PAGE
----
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Python 3’s range is more powerful than Python 2’s xrange

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If you’re switching between Python 2 and Python 3, you might think that Python 2’s xrange objects are pretty much the identical to Python 3’s range object. It seems like they probably just renamed xrange to range, right?

Not quite.

Python 2’s xrange is somewhat more limited than Python 3’s range. In this article we’re going to take a look at how xrange in Python 2 differs from range in Python 3.

The inspiration for this article came from a question I addressed during a Weekly Python Chat session I did last year on range objects.

Python 2 vs Python 3: range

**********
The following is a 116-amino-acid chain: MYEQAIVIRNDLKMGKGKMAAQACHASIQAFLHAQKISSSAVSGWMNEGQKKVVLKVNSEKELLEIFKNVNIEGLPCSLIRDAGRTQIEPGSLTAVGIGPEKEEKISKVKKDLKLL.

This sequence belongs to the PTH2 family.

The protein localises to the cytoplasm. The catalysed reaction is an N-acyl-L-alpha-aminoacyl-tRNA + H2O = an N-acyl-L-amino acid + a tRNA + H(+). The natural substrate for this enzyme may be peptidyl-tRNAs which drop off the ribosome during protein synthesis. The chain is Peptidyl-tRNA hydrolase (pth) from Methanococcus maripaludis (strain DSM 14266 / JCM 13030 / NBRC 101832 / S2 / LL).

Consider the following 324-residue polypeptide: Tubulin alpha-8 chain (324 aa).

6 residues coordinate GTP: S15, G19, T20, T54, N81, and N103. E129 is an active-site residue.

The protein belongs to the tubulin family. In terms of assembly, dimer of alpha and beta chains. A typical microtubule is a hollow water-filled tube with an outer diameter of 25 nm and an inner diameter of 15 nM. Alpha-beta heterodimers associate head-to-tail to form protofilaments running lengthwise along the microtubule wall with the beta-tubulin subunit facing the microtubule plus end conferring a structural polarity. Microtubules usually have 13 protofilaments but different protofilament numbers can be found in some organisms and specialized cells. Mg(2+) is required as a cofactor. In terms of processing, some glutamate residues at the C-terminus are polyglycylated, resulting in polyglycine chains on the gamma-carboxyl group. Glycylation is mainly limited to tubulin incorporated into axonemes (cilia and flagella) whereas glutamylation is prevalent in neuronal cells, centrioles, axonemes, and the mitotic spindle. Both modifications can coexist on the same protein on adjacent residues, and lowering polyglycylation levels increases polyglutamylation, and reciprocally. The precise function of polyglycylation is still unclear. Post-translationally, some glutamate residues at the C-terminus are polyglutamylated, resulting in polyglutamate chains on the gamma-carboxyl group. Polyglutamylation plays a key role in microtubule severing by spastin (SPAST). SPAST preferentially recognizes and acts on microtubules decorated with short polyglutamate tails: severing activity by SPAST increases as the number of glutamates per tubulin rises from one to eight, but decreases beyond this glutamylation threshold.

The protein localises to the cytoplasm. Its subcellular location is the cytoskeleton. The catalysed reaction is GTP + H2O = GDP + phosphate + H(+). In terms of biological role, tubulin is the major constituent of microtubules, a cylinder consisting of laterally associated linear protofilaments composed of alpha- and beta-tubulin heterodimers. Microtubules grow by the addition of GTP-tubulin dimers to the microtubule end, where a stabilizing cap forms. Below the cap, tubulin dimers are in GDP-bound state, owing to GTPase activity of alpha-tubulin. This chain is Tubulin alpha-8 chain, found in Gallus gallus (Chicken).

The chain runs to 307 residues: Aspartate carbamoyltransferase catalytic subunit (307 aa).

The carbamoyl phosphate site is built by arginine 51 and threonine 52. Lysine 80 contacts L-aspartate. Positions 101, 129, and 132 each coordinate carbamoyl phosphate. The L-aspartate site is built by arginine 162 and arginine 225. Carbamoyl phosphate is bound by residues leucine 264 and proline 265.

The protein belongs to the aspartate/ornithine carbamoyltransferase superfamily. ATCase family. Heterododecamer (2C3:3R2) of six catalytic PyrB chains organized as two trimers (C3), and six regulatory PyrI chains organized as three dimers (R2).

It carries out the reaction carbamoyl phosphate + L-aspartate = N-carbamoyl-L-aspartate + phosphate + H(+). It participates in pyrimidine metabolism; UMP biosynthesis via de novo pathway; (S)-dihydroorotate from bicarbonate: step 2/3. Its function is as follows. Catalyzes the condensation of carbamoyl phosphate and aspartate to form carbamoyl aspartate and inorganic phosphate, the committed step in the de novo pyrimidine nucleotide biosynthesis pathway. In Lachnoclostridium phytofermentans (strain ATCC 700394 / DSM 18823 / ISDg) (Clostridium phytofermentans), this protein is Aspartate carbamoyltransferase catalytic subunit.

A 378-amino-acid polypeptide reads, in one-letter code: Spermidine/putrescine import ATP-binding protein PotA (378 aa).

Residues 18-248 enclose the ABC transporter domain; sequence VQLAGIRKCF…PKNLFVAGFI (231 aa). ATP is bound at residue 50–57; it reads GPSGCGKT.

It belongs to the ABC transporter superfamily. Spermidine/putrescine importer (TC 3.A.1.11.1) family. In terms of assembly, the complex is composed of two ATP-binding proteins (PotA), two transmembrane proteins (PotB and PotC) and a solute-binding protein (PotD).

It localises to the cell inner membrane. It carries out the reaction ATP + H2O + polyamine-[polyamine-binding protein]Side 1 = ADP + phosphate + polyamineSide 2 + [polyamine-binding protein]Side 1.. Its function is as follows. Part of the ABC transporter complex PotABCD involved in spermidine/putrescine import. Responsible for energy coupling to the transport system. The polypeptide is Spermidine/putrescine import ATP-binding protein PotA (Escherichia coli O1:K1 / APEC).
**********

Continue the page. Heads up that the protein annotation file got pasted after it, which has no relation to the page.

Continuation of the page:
The first thing I need to address is how range works in Python 2 and Python 3.

In Python 2, the range function returned a list of numbers:

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>>> range(5)
[0, 1, 2, 3, 4]

And the xrange class represented an iterable that provided the same thing when looped over, but it was lazy:

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>>> xrange(5)
xrange(5)

This laziness was really embraced in Python 3. In Python 3, they removed the original range function and renamed xrange to range:

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>>> range(5)
range(0, 5)

So if you wanted the Python 2 behavior for range in Python 3, you could always convert the range object to a list:

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>>> list(range(5))
[0, 1, 2, 3, 4]

Okay now let’s compare Python 2’s xrange class to Python 3’s range class.

Similarities

Before we take a look at differences between xrange and range objects, let’s take a look at some of the similarities.

Python 2’s xrange has a fairly descriptive string representation:

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>>> xrange(10)